Within one linear centimeter of your lower colon there lives and works more bacteria (about 100 billion) than all humans who have ever been born. Yet many people continue to assert that it is we who are in charge of the world.
Neil deGrasse Tyson
The Birth of Poop
Newborns are born with meconium in their gut, which was, until recently, thought to be sterile. In fact meconium is populated with Ecoli and Lactobacillus, thought to be from the mothers digestive system. As the infant moves through the birth canal their mouth fills with bacteria further colonising their digestive system. The kissing and cuddling which babies invite continues the colonisation process and nutrients in the mother’s breast milk help grow the new bacteria.
Studies have shown that the intestinal flora of caesarean delivered and bottle fed infants takes much longer to colonise. By the time your microbiome is established it contains a zoo of bacteria all working as a key digestive organ to keep you healthy. Some practitioners speculate that health and psychological problems run in families not for genetic or social reasons, but because the causative bacteria are spread through families.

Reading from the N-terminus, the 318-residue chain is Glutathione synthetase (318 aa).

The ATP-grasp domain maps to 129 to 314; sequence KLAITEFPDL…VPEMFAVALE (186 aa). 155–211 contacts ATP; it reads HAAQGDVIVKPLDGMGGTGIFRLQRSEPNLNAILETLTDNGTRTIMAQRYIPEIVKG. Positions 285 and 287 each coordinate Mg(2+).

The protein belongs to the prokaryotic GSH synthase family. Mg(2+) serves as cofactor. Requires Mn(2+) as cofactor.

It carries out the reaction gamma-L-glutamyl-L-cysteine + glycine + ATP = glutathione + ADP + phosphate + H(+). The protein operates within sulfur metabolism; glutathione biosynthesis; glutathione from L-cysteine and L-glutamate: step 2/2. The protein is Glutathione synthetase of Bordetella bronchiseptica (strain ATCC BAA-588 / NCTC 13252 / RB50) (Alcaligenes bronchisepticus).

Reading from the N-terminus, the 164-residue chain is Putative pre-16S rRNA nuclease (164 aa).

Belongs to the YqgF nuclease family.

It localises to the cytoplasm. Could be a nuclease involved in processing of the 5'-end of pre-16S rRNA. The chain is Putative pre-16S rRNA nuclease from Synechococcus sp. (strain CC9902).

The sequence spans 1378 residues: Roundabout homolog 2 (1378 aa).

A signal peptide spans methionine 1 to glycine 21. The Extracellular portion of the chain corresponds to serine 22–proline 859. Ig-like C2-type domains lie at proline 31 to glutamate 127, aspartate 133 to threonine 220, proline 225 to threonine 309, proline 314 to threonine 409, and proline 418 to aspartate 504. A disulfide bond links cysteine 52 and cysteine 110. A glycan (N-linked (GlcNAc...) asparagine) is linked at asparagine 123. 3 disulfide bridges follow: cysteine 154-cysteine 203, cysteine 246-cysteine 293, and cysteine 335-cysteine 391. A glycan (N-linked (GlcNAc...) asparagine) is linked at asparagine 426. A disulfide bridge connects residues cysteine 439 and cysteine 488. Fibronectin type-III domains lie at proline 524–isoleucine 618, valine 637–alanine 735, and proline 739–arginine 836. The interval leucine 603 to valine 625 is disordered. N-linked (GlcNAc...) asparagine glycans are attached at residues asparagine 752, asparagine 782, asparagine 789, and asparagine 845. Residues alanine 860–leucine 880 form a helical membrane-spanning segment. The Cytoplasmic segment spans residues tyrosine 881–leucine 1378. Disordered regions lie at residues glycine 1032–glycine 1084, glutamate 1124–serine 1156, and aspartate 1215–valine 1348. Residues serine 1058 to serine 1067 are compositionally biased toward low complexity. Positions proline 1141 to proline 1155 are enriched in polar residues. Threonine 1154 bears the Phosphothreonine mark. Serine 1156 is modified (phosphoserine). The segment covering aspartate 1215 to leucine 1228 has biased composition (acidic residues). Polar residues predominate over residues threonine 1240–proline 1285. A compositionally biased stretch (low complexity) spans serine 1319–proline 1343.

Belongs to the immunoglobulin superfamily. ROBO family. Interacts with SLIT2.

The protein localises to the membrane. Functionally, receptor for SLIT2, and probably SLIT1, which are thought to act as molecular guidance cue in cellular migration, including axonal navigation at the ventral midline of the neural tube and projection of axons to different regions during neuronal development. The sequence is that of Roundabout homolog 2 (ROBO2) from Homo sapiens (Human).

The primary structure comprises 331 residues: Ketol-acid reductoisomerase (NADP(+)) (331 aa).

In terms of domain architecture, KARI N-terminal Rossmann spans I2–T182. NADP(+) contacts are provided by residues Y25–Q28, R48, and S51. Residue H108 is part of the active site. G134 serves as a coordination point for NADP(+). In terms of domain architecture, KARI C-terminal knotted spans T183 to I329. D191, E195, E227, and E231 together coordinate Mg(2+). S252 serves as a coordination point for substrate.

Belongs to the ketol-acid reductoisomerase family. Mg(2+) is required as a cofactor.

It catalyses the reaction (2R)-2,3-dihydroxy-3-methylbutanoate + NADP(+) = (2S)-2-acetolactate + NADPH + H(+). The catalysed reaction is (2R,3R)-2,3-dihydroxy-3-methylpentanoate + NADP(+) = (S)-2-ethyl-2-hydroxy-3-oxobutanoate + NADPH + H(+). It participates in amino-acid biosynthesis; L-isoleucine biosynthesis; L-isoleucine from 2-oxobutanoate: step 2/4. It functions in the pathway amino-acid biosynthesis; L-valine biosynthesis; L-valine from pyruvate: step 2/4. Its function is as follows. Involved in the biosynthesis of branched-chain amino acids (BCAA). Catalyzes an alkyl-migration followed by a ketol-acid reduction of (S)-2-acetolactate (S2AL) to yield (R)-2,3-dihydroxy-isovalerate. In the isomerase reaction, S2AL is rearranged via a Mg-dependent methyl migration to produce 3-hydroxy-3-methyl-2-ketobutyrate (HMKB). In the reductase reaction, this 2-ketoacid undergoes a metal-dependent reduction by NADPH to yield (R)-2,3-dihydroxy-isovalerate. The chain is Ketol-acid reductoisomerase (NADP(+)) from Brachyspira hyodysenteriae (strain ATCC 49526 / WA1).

Maligned & Misunderstood
As children we grow up believing that poop is bad; that it’s a nasty, embarrassing by-product of our food. It smells foul so we shun it and call it ‘waste’. Poop and fart jokes are the mainstay of schoolyard humour and generate a ready snigger among adults. We are warned from a young age that poop is full of germs that apparently have no function other than to contaminate areas where they aren’t allowed and make us sick. However this is not the full story.
The truth is that we rely on poop for much more than digestion of our food. Healthy poop is as essential as blood and bone marrow to good health. There are over 500 bacteria and 30,000 subspecies growing in our gut contributing in different ways to our health, including our mental health. Amazingly the gut produces every class of neurotransmitter that is found in the brain including 95% of the body’s serotonin. Not only does serotonin control mood, but many other bodily functions including the movement of food through the gut.